We live in a very distracted world. These distractions have bled into the workplace and have affected our efficiency and made our teams take longer to accomplish tasks than necessary. More importantly, our ability to accomplish cognitively demanding tasks has been diminished. In this talk, Shawn discussed the data about distractions and how we as leaders and team members take action to be more efficient and more fulfilled in our careers.

Highlights

  • Our brains are wired to do one thing at a time.
  • “Deep Work” was coined by Cal Newport and is defined as the ability to focus without distraction on cognitively hard things.
  • It takes approximately 23.5 minutes to get into a Deep Work zone
  • Context switching is very expensive because it keeps you out of the zone. In other words, interrupting your people costs you 46 minutes.
  • The Deep Work Zone can last up to 6 hours. On average, people get one daily and two maximum.
  • There is a massive economic and personal opportunity for those who recognize the potential of resisting trends and prioritizing depth.
  • Two core abilities for thriving in the new economy
  • The ability to master hard things quickly
  • The ability to produce at an elite level in quality and speed

Tips for fighting distractions:

  1. Know where you spend your time
  • Use tools to measure
  • Measure communication channels
  1. Reduce the number of in-process items
  2. Utilize time locks
  • Go ‘Head’s down’
  • Put work time on your calendar
  • Put learning on your calendar
  1. Fix the context-switch
  • Use asynchronous communication (Slack, Jira, etc)
  • Ensure that you will not be interrupted if you need to get something done
  • Accept that you cannot do everything
  1. Manage/ Reduce Communication Channels
  • Set goals; turn off all but most important alerts on your phone
  • Resist social media
  • Train colleagues and managers on your communication policy

Download Shawn’s presentation here!

Breakout Session: Agile and Continuous Delivery

Presented by: Dan Rice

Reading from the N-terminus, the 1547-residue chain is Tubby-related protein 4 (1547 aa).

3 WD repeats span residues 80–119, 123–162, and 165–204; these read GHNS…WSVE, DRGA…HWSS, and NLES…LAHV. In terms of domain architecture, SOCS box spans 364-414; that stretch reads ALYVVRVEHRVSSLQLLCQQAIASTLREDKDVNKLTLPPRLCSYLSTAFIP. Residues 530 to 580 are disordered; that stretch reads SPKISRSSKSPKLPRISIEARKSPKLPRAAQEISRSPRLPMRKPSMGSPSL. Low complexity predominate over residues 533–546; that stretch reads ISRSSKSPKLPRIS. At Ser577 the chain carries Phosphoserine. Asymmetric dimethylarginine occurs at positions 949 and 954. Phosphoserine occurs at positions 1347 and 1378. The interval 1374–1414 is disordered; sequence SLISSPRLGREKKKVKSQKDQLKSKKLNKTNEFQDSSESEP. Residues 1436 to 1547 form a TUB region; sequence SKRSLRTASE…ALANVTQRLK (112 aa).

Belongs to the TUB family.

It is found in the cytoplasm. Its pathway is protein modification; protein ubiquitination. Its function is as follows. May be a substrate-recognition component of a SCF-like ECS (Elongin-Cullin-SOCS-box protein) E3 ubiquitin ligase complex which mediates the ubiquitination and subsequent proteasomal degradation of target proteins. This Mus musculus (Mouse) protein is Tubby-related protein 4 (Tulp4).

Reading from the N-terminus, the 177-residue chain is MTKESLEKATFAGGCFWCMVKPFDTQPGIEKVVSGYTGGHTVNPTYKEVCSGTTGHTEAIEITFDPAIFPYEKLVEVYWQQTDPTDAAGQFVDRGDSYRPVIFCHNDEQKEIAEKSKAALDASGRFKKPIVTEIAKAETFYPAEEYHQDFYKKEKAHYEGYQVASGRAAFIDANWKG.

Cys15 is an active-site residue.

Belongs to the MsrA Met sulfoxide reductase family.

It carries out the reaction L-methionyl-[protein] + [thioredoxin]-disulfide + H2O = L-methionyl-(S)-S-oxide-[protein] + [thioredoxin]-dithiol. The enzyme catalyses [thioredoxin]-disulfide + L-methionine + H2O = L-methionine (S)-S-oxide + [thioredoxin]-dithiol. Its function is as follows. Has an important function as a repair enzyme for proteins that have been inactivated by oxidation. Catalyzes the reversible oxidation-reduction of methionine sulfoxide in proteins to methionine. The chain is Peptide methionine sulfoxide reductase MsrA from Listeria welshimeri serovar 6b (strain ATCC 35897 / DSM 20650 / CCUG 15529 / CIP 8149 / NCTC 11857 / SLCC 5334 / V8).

A recent study found that global enterprises are keenly aware of the critical importance of agile and continuous delivery to succeed in today’s app economy. Some 81% agree that the two practices are critical to successful digital transformation. Adding continuous delivery practices to an agile working environment improves new business growth by 63% more than using agile alone and improves operational efficiency by 41% more.

In this talk he discussed the many benefits of implementing the best practices around agile and continuous delivery, the roles that will benefit from a combined approach, the technology you should implement to achieve maximum benefit from an agile and continuous delivery approach and CA services available to help you achieve success.

Highlights

  • Agile alone is great. Continuous delivery alone is great. These concepts are even better together.
  • Automation increases customer satisfaction and employee retention.
  • Agile plus DevOps yields 78% improvement in customer experience and 45% increase in employee productivity.
  • Happier people are more productive.
  • Big Room Planning connects strategy to delivery.
  • Buy-in increases overall success.

Impediments to Continuous Delivery are:

  • User story composition
  • The time it takes to deploy new features
  • Tools

Breakout Session: Incentives – Silent Transformation Killers

Presented by: Stephanie Sharpe

Why did your transformation fail? The often overlooked or underestimated aspect of an Agile transformation, incentives. The goal of transformation is to change behaviors. Without understanding the incentives in place and how they are driving behaviors, it’s difficult if not impossible to truly transform!

Many organizations have incentives in place that they don’t even identify as incentives. For example, roles that carry prestige incentivize people to aspire to the role for the prestige alone. What types of people will end up filling that role? What behaviors are rewarded to get there? Role-based yearly competency assessments are another incentive that drives behavior.